In Crime and Human Nature, social scientists James Q Wilson and Richard Herrnstein made a persuasive point with the following assertion: During the 1960s, one neighborhood in San Francisco had the lowest income, the highest unemployment rate, the highest proportion of families with incomes under $4,000 a year, the least educational attainment, the highest tuberculosis rate, and the highest proportion of substandard housing....That neighbor- hood was called Chinatown. Yet in 1965, there were only five persons of Chinese ancestry committed to prison in the entire state of California."

School Reform

In Chicago, every public school is now run by a council of six parents, elected by parents; two community members, elected by community residents; two teachers, elected by the school staff; and the principal. This council acts as the board of directors: it hires the principal (on a four-year performance-based contract), prepares a school improvement plan, and prepares the school budget, in accordance with the improvement plan. Principals are now hired and fired based on merit rather than seniority. After the first year, 81 percent of parents and 62 percent of teachers said their schools were operating 'better' than before the reform. Seventy -eight percent of parents reported improvements in safety and discipline, 61 percent saw improvements in the physical plant, and 83 percent reported progress in educational programs.

In 1968 New Haven Connecticut set up Governance Management Teams consisting of parents, teachers, staff and a principal at two poor- performance schools. In ten years their students were performing at their grade level and 6 years later they not only had the best attendance record but students were scoring third and fourth highest in the district. By 1990 this pilot program was in all 42 New Haven schools and in over 60 schools in eight states.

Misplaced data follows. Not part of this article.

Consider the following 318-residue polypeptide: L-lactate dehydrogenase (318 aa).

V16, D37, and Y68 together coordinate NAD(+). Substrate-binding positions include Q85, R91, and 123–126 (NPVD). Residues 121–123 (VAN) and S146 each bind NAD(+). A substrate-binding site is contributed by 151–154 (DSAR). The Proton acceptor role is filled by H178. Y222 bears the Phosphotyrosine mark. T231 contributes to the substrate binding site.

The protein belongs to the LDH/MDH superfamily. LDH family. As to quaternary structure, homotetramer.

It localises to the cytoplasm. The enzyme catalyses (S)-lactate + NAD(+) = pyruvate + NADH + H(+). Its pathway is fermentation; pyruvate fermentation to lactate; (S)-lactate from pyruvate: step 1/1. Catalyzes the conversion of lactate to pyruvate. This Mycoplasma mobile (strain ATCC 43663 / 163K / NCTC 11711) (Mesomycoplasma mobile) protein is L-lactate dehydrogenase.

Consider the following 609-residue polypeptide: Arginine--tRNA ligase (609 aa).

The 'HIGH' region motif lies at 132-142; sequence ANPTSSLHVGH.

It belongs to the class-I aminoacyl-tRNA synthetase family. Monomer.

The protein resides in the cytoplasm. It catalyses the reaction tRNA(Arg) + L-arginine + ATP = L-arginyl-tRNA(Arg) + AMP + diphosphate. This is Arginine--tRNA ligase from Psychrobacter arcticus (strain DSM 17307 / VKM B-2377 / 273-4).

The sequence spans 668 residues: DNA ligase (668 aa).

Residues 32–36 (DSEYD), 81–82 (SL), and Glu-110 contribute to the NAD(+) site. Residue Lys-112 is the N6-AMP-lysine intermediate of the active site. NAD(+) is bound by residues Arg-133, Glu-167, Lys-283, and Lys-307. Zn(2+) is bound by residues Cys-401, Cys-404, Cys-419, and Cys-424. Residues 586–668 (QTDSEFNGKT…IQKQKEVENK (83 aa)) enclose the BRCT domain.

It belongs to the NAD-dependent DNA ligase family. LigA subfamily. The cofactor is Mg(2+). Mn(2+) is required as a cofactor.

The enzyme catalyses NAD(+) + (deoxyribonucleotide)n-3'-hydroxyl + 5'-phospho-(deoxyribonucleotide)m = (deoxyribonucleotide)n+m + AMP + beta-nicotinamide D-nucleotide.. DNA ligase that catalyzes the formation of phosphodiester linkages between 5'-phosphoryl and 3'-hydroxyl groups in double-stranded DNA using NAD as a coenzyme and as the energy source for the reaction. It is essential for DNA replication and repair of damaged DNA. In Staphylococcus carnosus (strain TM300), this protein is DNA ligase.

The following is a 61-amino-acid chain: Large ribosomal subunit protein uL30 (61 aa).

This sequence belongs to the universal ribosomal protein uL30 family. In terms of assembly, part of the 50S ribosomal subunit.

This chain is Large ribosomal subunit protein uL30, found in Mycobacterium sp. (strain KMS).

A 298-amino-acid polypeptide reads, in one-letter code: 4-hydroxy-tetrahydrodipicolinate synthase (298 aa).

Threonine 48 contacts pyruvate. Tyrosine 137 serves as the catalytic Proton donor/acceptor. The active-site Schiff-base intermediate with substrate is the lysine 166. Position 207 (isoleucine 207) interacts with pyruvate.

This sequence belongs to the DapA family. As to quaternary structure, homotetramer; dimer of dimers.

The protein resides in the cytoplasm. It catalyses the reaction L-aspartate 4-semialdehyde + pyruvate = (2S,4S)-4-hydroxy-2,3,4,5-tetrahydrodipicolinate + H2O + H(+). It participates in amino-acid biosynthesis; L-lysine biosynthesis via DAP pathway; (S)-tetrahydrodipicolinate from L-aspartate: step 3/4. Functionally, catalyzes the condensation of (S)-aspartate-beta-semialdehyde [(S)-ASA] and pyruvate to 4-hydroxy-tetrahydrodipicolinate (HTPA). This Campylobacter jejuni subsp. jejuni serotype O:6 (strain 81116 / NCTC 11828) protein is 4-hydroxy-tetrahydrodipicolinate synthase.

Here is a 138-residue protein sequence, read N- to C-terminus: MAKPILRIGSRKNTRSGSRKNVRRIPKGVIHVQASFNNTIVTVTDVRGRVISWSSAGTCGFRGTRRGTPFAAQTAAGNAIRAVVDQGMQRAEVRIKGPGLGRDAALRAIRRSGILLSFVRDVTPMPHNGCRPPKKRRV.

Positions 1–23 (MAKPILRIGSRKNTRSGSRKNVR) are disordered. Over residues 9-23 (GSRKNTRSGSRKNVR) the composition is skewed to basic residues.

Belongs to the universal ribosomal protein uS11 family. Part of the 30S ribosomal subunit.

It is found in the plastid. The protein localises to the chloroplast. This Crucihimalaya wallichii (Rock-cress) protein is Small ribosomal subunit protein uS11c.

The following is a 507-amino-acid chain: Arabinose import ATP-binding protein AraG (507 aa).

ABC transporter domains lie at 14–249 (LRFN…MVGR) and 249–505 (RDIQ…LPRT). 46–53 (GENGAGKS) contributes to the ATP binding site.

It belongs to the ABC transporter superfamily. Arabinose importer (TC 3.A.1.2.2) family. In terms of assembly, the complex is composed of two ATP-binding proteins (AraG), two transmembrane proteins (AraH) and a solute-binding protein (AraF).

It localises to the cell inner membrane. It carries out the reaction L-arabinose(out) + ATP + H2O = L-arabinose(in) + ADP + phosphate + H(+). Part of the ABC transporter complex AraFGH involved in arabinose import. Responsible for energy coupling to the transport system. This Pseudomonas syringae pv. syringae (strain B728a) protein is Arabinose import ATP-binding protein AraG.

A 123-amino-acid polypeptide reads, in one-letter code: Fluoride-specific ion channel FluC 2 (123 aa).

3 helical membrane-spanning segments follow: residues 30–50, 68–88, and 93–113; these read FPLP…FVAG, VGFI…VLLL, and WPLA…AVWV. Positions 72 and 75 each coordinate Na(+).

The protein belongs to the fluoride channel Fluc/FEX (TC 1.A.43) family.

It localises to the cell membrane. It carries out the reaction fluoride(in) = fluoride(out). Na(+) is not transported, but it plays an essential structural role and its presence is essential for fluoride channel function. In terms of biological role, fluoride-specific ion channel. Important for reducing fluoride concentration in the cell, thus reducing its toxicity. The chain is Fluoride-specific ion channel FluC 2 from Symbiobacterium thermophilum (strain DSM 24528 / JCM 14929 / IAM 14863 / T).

Arkansas encourages parents to give their preschoolers a head start at home with a program imported from Israel - a Home Instruction Program for Preschool Youngsters. The simple workbooks have been used by over 2,500 welfare mothers who get once a week visits from a trained helper. In 1989 only 6 percent of the children entering the HIPPY program tested at or above the national average but 74 percent fell into that category by the program's end.

Privatizing Education

EAI (Education Alternatives Inc.), a commercial company, took over nine schools in the Baltimore area in 1993. The program has not been in place long enough to see the difference in test scores but the parents are more involved, the facilities are better and it is evident that the children are flourishing under the private regime. Hartford Connecticut has recently enlisted the services of EAI to turn around its faltering school system.

Job Training Programs

Massachusetts sets up government centers and hires counselors and trainers to help displaced workers find work when a plant announces a closing or major layoff. Massachusetts' Bay State Skills Corporation is one of the most effective job training and placement programs in the country. The state acts as a broker between businesses that need trained workers and companies that provide training. Massachusetts encourages retraining by offering start-up capital to corporations and educational organizations who promise to create new training programs. The state is careful, however to make certain the programs serve genuine market needs. In five years Massachusetts placed 80 percent of more than 37,000 dislocated workers, in jobs that paid more than their former wages. The program is being duplicated in another half dozen states. That helps the economy because for every one percent of unemployment (one million one hundred thousand workers) it costs the federal government $35 billion.